Douglas Rain, the revered and prolific Canadian classical stage actor, died Sunday of natural causes at St. Marys Memorial Hospital. He was 90.
Born in Winnipeg in 1928 to James and Mary Rain, Douglas Rain started young as an actor, lending his voice to CBC radio. After attending the University of Manitoba, he went to London to study at the Old Vic Theatre School. Upon returning to Canada, he played the Marquis of Dorset and Tyrrell in Richard III during the inaugural season of the Stratford Festival in 1953, a festival he helped found; he also understudied for Alec Guinness in the title role.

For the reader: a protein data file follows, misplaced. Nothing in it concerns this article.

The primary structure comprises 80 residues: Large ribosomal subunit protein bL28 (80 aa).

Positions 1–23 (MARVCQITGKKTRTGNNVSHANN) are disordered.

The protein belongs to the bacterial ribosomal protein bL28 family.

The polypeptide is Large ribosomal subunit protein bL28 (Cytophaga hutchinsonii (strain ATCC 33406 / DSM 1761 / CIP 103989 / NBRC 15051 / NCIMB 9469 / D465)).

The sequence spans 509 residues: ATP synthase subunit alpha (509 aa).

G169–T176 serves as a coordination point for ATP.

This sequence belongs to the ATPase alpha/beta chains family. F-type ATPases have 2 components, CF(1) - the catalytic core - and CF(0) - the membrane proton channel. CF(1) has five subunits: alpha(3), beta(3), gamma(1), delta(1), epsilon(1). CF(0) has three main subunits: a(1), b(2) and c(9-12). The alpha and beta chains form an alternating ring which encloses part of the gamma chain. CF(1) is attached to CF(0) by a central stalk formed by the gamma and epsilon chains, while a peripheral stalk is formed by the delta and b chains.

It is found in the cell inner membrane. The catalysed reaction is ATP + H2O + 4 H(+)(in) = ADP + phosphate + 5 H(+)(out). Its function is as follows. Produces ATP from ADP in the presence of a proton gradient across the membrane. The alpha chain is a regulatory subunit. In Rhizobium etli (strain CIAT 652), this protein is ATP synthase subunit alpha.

Thus began a 32-year association with the festival, in which he'd take on a wide range of roles including Iago in Othello, the Stage Manager in Our Town, and Prince Hal in Henry IV, Part 1, among many others.
Rain also performed across Canada and the UK, and even acted on Broadway on a handful of occasions, earning a Tony nomination for his role as William Cecil in Robert Bolt's Vivat! Vivat Regina! in 1972.
For all his stage work, though, he is perhaps best known for voicing the HAL 9000 computer in Stanley Kubrick's classic 1968 sci-fi epic 2001: A Space Odyssey, a role he would revisit for Peter Hyams's 1984 sequel 2010: The Year We Made Contact.
He is survived by his two sons, David and Adam, from his first wife Lois Shaw; his daughter Emma from second wife Martha Henry; his granddaughter Salima; and his daughter-in-law Asira.